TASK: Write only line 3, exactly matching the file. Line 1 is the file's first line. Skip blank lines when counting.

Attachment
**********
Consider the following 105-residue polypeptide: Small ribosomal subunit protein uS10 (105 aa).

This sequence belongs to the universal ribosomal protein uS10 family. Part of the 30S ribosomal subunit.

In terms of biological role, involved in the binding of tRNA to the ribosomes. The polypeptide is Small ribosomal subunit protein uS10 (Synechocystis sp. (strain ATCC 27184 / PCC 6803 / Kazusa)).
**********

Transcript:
In terms of biological role, involved in the binding of tRNA to the ribosomes. The polypeptide is Small ribosomal subunit protein uS10 (Synechocystis sp. (strain ATCC 27184 / PCC 6803 / Kazusa)).